Whitehead wins Fitzcarraldo Editions Essay Prize 2017

Whitehead wins Fitzcarraldo Editions Essay Prize 2017

Katy Whitehead has won the 2017 Fitzcarraldo Editions Essay Prize, an annual competition for unpublished British and Irish writers, rewarding the best proposal for a book-length essay.

Whitehead was awarded the prize for "Adventures in Synthetic Fun", an essay exploring the concept of ‘synthetic fun’ coined in the 1960s by Jeremy Sandford, and the changing nature of fun in an era of increasing automation, disputed oppression, widespread affective labour, illusory meritocracy, costly social mobility, divisive politics, and a degraded imagination.

The writer will receive £3,000 in the form of an advance against publication with Fitzcarraldo Editions, and will have the opportunity to spend up to three months in residency at the Mahler & LeWitt Studios in Spoleto, Italy, during the summer of 2017, to work on "Adventures in Synthetic Fun". The book will appear with Fitzcarraldo Editions in 2018. 

Whitehead has been short- and longlisted for prizes including the Mslexia novel award, Myriad Editions First Draft competition, Penned in the Margins Generation Txt, and a Sky Academy Arts Scholarship. She has previously worked in publishing for five years, most recently as a commissioning editor at 4th Estate where she commissioned books by Lena Dunham and T. Geronimo Johnson.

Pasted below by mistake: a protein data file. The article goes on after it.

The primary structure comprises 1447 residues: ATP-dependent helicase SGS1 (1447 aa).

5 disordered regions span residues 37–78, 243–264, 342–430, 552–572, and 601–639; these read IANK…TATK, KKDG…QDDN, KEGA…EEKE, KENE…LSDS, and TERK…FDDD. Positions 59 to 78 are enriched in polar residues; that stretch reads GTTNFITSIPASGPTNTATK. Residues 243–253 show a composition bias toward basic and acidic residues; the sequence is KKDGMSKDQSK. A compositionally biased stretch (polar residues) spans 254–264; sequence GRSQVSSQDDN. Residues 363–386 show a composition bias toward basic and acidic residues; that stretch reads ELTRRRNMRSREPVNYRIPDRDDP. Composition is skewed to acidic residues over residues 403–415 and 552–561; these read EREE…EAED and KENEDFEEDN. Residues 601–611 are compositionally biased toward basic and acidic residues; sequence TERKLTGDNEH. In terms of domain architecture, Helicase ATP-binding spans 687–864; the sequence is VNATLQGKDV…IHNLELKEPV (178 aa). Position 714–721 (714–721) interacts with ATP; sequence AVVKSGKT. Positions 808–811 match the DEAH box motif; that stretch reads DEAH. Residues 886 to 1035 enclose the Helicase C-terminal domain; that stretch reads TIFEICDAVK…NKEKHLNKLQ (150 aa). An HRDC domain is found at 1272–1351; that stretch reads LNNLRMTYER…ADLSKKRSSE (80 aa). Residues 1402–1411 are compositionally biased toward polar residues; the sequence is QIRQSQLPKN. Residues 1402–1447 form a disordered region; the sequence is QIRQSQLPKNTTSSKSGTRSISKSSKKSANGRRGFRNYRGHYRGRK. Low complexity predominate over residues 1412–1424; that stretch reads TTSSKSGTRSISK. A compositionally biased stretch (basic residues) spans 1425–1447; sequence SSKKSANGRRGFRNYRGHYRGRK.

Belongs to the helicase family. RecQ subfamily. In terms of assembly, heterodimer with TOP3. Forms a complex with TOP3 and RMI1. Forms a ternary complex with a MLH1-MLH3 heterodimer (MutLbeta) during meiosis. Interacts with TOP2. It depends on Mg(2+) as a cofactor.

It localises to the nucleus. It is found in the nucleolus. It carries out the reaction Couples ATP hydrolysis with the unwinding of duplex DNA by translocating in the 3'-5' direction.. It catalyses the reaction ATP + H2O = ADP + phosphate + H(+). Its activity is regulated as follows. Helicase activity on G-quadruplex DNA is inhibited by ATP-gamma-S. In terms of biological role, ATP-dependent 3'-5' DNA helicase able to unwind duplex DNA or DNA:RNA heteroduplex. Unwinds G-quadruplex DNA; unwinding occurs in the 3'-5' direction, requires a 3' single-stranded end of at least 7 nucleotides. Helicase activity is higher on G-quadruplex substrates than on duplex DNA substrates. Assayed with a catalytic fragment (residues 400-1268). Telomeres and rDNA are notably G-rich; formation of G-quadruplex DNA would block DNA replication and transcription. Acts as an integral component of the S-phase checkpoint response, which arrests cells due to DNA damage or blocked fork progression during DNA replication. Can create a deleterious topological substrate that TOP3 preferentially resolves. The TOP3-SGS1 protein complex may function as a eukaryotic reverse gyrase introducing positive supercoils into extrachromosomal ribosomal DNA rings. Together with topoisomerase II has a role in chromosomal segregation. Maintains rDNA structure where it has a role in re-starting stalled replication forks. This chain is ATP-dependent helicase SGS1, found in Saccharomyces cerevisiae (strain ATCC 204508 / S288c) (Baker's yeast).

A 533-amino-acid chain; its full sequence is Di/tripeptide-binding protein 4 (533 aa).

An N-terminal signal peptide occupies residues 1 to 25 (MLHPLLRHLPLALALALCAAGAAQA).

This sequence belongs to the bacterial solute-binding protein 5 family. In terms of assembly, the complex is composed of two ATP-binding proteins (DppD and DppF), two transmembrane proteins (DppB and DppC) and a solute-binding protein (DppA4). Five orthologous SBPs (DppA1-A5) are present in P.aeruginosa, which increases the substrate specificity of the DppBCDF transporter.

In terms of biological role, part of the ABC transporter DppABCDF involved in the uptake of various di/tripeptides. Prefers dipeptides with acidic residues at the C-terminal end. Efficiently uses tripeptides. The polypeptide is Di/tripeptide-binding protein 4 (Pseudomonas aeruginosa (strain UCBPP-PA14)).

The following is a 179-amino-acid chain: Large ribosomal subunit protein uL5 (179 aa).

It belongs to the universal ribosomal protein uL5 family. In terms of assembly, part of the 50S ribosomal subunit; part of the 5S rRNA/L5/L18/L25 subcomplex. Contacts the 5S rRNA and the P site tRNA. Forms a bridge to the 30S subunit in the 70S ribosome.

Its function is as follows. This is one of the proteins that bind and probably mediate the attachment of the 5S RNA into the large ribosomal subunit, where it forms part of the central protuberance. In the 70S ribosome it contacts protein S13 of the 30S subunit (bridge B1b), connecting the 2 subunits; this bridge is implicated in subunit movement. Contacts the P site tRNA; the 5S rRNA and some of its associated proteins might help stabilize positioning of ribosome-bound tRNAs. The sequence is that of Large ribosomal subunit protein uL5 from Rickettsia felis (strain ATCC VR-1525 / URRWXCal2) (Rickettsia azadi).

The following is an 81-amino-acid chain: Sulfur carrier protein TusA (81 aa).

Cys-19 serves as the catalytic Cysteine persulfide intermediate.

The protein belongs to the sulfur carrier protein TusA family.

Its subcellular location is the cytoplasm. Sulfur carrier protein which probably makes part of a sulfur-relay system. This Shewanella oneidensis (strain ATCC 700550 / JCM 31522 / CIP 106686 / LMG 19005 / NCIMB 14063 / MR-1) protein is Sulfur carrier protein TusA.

The winning proposal was one of 67 entries, and one of five to be shortlisted. The other four shortlisted entries were "Wolf: An Anatomy of an Illness" by Elinor Cleghorn, an essay tracing the clinical and cultural histories of Lupus: "English as a Foreign Language" by Evan Harris, a "candid, critical and humorous" essay about the influential practice of teaching English as a foreign language; "Other, Mixed" by Will Harris, an essay on the experience of being mixed race, and examining how mixed-race characters throughout history, both real and imagined, might challenge the politics of the present; and "Possession" by Rebecca Ley, an essay about grief through the lens of objects, juxtaposing the essentially intangible nature of mourning with a human desire to hold onto material objects and tangible matter (including possessions, places, words, and physical pain).

The prize, which was judged by Joanna Biggs, Brian Dillon, Joanna Kavenna, Paul Keegan and Jacques Testard, was set up to find the best emerging essay writers and aims to reward essays that explore and expand the possibilities of the form. Made possible by an Arts Council Grant in 2015, it provides the winning author with their first experiences of publishing a book, from the planning, research and writing of it through to the editing, production and publicity stages.